Two Uzbeks freed from the Guantánamo Bay prison arrived Sunday in Ireland, and Amnesty International appealed to other European Union nations to deliver on pledges to give new homes to U.S. terror detainees.
Justice Minister Dermot Ahern asked media to give privacy to the two Uzbeks, one of whom has been identified as 31-year-old Oybek Jabbarov. Both men were arrested by U.S. forces in Afghanistan in 2001 and held at the U.S. facility in Cuba since 2002.
``The resettlement of the two individuals is a humanitarian gesture. They should be allowed time and space to rebuild their lives,'' Ahern said.
``Ireland is a welcoming country and we are pleased to play our part with President Obama in assisting in the closing of this center,'' he said in reference to Guantánamo, where about 220 prisoners continue to be held.
Ireland, like many European Union nations, long condemned the U.S. policy of detaining terror suspects for years without trial in the Cuban military enclave. But the Europeans have been slow to follow through on pledges to help close the prison by giving new homes to approximately 60 inmates who would face imprisonment, torture or execution if deported to their homelands.
The U.S. Justice Department says 17 ex-inmates have been resettled overseas since Obama's January announcement pledging to shut the Guantánamo detention center within 12 months. U.S. officials now say that deadline is unlikely to be met.
All but five have gone to countries outside Europe. France in May took a lone ex-inmate from the former French colony of Algeria and Portugal last month took two Syrians.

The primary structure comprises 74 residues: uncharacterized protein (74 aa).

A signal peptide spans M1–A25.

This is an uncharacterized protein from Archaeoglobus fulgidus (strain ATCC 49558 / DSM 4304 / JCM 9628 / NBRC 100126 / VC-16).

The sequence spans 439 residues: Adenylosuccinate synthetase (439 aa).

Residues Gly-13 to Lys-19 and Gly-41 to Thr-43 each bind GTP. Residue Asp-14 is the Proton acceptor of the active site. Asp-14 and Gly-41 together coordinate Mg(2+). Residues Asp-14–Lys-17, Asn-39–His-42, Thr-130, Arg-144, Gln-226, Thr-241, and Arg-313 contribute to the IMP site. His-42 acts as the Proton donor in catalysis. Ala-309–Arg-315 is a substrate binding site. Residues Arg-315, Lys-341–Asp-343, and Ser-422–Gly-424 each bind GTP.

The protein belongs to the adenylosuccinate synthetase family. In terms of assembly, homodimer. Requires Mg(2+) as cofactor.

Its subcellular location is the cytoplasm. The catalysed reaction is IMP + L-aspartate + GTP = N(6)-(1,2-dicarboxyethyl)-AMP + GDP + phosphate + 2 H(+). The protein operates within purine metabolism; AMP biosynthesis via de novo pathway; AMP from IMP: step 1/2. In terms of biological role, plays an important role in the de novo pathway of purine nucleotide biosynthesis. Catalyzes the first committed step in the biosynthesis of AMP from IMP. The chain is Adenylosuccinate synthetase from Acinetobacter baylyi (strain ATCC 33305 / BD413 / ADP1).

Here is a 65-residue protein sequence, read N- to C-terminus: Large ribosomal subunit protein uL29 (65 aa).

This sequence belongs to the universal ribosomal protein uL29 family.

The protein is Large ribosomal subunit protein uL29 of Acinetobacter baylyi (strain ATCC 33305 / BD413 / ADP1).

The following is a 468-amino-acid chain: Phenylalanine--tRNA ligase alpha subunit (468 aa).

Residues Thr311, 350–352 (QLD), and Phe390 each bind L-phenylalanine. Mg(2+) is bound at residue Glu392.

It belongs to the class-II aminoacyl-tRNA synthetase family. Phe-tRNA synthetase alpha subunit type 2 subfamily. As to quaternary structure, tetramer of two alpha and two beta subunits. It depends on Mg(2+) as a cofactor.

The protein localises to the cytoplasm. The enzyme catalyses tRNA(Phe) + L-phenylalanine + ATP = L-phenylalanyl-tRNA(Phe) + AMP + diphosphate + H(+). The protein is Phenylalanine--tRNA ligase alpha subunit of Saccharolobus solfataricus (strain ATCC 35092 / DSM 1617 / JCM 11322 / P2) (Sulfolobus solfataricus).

Four detainees from China's Uighur minority resettled on the Atlantic island of Bermuda in June, and at least six more are expected soon to be resettled on the Pacific island of Palau.
Europe appears poised to begin taking more. Hungary announced earlier this month it will take a Palestinian. Italy has committed in principle to take three unspecified prisoners, while Spain and Switzerland -- not an EU member -- are mulling U.S. requests to take part.
Ireland said the two Uzbeks would be housed in state-provided housing at undisclosed locations, and would receive permanent residency rights rather than be treated as refugees. This legal status will allow them to work in Ireland and travel within the 27-nation EU.
Amnesty International's program director in Ireland, Noeleen Hartigan, lauded ``the government's determination to protect the privacy of these men and we would ask people to respect their needs in this.''
Hartigan said the human rights watchdog hopes ``that other countries, particularly in the EU, will follow our government's courageous example.''
One of the Uzbeks, Jabbarov, has been the focus of concerted campaigning by Irish human rights groups that identified his case as a clear-cut miscarriage of justice.
Jabbarov says he, his pregnant wife and infant son were living as refugees near the Afghan-Uzbek border in October 2001 when he accepted a lift in a car with soldiers of the National Alliance, an Afghan military faction long at war with the Taliban. He says the soldiers kidnapped him, falsely branded him a Taliban fighter, and delivered him to U.S. troops to collect an easy bounty.
He was transferred to Guantánamo in 2002 and cleared for release in February 2007 but kept in custody because U.S. authorities accepted that Uzbek authorities would torture any Guantánamo inmates sent back home. He has never met his youngest son, who was born after his disappearance.
Jabbarov's U.S. lawyer, Michael Mone, has said Jabbarov liked the idea of living in Ireland, in part, because it is a land with many sheep. He was a shepherd in Uzbekistan.
On the Net:
U.S. testimony on Jabbarov, http://www.internationalrelations.house.gov/110/mon050608.htm